One thing that remained unchanged from last year was fact that the majority of dealers reported the credit range of 620-659 as their lowest approvable credit score by a prime credit source. Then there was a much smaller number of dealers reporting the below-520 segment as the lowest score to be approved by a prime credit source. This indicates many dealers are able to get some of their conventional prime sources to buy their low-score deals, most likely as a result of their ongoing relationships with those finance sources and the volume of high-scored deals they submit. Dealers reported a gaping hole in their ability to finance a customer with a 520-619 score with a prime credit source.
Special finance is growing again in the dealership, as evidenced by an increase in average monthly sales. Even more encouraging is that average gross per SF deal increased by nearly $500 for both franchise and independent dealers.
Additionally, many dealers have more SF sources available to them this year. Franchise dealers, who in 2009 had an average of six SF sources available, reported having access to seven companies this year; they reported sending deals to five companies, up from four last year. Unfortunately, independent dealers still seem to be at a disadvantage in this area; the numbers remain unchanged from last year’s average of five companies available and used by independents. Thankfully for many, a number of finances sources are now signing independent dealers back up and have indicated they will continue to do so through the balance of this year. For more insight on SF and the results of this year’s survey, see page 12 of the November 2010 issue of Auto Dealer Monthly.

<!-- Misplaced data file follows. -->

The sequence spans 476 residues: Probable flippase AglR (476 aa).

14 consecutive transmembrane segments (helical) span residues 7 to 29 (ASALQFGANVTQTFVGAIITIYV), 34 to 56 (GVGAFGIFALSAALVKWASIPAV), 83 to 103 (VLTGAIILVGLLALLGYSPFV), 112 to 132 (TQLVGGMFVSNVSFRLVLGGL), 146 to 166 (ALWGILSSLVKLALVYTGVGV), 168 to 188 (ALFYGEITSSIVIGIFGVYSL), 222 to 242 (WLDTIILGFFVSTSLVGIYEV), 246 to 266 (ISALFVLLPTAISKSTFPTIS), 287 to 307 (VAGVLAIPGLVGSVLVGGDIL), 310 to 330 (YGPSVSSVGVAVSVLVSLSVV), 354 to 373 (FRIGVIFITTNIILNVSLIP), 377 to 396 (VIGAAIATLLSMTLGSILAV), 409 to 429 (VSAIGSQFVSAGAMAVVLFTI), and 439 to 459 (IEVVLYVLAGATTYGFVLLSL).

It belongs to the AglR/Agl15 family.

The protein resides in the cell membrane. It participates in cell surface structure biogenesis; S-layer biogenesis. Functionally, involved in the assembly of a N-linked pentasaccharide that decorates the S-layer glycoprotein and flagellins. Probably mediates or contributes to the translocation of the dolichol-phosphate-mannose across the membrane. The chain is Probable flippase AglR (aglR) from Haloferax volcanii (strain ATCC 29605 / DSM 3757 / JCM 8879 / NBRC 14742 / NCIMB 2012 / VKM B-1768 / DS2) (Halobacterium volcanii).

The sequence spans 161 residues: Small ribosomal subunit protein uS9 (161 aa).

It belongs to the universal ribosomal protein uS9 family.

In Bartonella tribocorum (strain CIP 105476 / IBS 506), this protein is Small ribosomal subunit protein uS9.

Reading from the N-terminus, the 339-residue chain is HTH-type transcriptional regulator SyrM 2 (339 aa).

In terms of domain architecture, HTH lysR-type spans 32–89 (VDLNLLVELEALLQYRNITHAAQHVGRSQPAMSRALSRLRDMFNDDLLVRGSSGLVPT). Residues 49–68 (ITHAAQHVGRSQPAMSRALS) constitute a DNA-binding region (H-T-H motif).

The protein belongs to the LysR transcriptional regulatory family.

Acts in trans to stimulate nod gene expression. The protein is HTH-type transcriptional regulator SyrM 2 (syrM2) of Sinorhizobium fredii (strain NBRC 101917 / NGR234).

Finance and Insurance
Finance product penetration has remained relatively stable over the last five years. That’s quite a feat given the fluctuations in not only the economy but also in finance company advances, which were down last year but have since rebounded. Regardless of what advances have been, dealers have been working hard at maintaining the same level of penetration. Of particular note is the increase in GAP by independents, up from 38 percent last year to 44 this year.
Another trend is an increase in menu selling. This year, 91 percent of responding franchise dealers said they were using a menu to present F&I products (up from 81 percent in 2009), and half of those reported using an electronic menu. Independents are moving toward a more standardized presentation with 46 percent reporting use of a menu; however, only a small percentage of independents reported using electronic menus.
While last year was the first in many years to see F&I income decline – and it did take quite a hit, thanks in part to the aforementioned lower advances – this year showed dealers recovering that income and generating more than before.